Here we find Onise, an achingly beautiful 8-year-old with haunted eyes. Her parents, who live in the countryside, are so poor they simply gave Onise away to a slightly less poor family in Port-au-Prince.
Her owners promised her parents they would pay for Onise's education. But every day, when the other children in the tiny, one-room hovel where the owners live head off to school, Onise stays behind to do housework and run errands.
When we get her alone, she reluctantly tells us about her life.
"When was the last time you talked to your parents?" I ask.
"No," she says. Our translator expands: "She never talks to them."
"Do you miss your parents?"
"Yes," she says, in a nearly inaudible voice.
This child seems dead inside. The insides of her forearms are covered in scars.
"Do they hit you a lot?"
"Yes," she says.
"When you dream, when you think about the things you want to do with your life -- your hopes -- what do you think about?"
"I want to drive a car," she says.
It is a bleak irony that Haiti is crawling with child slaves. This, after all, is the only nation in modern history to be founded as the result of a slave revolt, in 1804.
It's also a place where parents clearly take great pride in their children's appearance, dolling them up in elaborate school uniforms every weekday morning. Parents here also make massive economic sacrifices to send kids to school, in this country where, for the most part, there are no public schools.
Slave traffickers use Haiti's poverty and lack of opportunity to their advantage.
"They dangle like a diamond necklace the promise of school," says Skinner. As he explains, Haiti's system of child slavery began generations ago. Poor families from the countryside would give their children to wealthy families in the city. The children would do domestic work, but they would also be fed, clothed and educated. It was a sort of social compact.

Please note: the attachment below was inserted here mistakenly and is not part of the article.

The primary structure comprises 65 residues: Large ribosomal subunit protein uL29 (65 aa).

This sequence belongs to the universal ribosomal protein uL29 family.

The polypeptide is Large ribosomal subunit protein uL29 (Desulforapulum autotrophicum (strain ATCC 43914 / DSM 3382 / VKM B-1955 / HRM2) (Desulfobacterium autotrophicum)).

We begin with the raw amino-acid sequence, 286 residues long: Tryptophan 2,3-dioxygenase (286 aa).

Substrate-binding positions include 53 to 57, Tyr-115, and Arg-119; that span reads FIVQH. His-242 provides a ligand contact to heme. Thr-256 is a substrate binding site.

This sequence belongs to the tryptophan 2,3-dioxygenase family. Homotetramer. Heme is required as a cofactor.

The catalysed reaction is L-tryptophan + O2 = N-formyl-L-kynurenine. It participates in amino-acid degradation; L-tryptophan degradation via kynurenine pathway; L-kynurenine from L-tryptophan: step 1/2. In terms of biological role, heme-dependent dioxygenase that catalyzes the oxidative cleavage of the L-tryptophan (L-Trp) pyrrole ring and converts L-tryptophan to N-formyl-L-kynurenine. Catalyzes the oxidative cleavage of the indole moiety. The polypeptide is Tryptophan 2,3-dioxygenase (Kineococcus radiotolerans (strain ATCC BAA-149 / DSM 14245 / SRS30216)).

Even though the system has now morphed into something grotesque, traffickers exploit the false, residual glow of altruism.
"You talk to the traffickers about this," says Skinner, "and they'll often say, 'Well, I'm doing a service to the family that's giving up this child.'"
This bogus sheen of charity is perhaps why we are able to get slave owners to talk to us on camera. (Perhaps it's also because having a slave is so commonplace as to be almost entirely uncontroversial here.)
We meet Onita Aristide in a shantytown precariously perched over a ravine filled with trash and also wild pigs and goats. Aristide is a mother of two who sells sandals in the local market. For four months she's owned a "restavek" nicknamed Ti Soeur (Creole for "little sister.") As usual, Ti Soeur comes from a poor family in the country and spends her days here in the city doing forced labor. She sleeps on the floor of Onita Aristide's tiny home.
"Do you think she has a better life with you than she would have with her parents?" I ask Aristide.
"Yes," she says.
"Because her family is poor and cannot afford to support her."
There are a bunch of hard questions I want to ask this woman, for example, why doesn't she send the girl to school? But the scars on Ti Soeur's arms suggest I should tread lightly.
Knowing Aristide doesn't speak any English, I broach the topic with our translator. "I don't want to push her so hard that she gets angry and takes it out on the kid. Do you think I'm correct?"
"You're correct," he says.